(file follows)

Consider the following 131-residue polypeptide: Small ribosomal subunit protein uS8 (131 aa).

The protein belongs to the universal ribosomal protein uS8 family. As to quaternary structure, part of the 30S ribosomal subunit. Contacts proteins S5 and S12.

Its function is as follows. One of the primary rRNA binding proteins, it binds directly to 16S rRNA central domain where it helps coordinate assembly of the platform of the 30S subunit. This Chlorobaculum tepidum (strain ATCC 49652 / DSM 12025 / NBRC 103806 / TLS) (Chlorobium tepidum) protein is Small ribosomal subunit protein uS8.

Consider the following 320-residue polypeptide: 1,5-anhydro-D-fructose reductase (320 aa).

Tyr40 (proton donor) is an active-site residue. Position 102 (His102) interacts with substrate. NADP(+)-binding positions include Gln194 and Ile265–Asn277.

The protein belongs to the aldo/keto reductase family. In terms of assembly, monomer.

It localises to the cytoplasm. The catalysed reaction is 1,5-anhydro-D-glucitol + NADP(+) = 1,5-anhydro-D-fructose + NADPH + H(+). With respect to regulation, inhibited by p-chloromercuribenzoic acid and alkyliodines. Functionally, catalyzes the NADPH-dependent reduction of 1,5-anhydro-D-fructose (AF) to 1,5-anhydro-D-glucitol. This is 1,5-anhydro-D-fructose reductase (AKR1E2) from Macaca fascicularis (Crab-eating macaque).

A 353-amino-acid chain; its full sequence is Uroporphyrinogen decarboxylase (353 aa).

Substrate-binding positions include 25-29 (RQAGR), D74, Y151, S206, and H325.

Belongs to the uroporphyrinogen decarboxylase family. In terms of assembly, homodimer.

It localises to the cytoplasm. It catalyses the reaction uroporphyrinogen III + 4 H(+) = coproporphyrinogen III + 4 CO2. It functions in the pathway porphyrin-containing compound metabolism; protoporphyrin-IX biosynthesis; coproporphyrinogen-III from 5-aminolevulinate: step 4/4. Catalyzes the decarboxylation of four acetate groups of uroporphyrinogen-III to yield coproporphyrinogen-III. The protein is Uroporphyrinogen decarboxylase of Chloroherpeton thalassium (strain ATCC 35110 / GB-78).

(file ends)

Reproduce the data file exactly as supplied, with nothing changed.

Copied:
Consider the following 131-residue polypeptide: Small ribosomal subunit protein uS8 (131 aa).

The protein belongs to the universal ribosomal protein uS8 family. As to quaternary structure, part of the 30S ribosomal subunit. Contacts proteins S5 and S12.

Its function is as follows. One of the primary rRNA binding proteins, it binds directly to 16S rRNA central domain where it helps coordinate assembly of the platform of the 30S subunit. This Chlorobaculum tepidum (strain ATCC 49652 / DSM 12025 / NBRC 103806 / TLS) (Chlorobium tepidum) protein is Small ribosomal subunit protein uS8.

Consider the following 320-residue polypeptide: 1,5-anhydro-D-fructose reductase (320 aa).

Tyr40 (proton donor) is an active-site residue. Position 102 (His102) interacts with substrate. NADP(+)-binding positions include Gln194 and Ile265–Asn277.

The protein belongs to the aldo/keto reductase family. In terms of assembly, monomer.

It localises to the cytoplasm. The catalysed reaction is 1,5-anhydro-D-glucitol + NADP(+) = 1,5-anhydro-D-fructose + NADPH + H(+). With respect to regulation, inhibited by p-chloromercuribenzoic acid and alkyliodines. Functionally, catalyzes the NADPH-dependent reduction of 1,5-anhydro-D-fructose (AF) to 1,5-anhydro-D-glucitol. This is 1,5-anhydro-D-fructose reductase (AKR1E2) from Macaca fascicularis (Crab-eating macaque).

A 353-amino-acid chain; its full sequence is Uroporphyrinogen decarboxylase (353 aa).

Substrate-binding positions include 25-29 (RQAGR), D74, Y151, S206, and H325.

Belongs to the uroporphyrinogen decarboxylase family. In terms of assembly, homodimer.

It localises to the cytoplasm. It catalyses the reaction uroporphyrinogen III + 4 H(+) = coproporphyrinogen III + 4 CO2. It functions in the pathway porphyrin-containing compound metabolism; protoporphyrin-IX biosynthesis; coproporphyrinogen-III from 5-aminolevulinate: step 4/4. Catalyzes the decarboxylation of four acetate groups of uroporphyrinogen-III to yield coproporphyrinogen-III. The protein is Uroporphyrinogen decarboxylase of Chloroherpeton thalassium (strain ATCC 35110 / GB-78).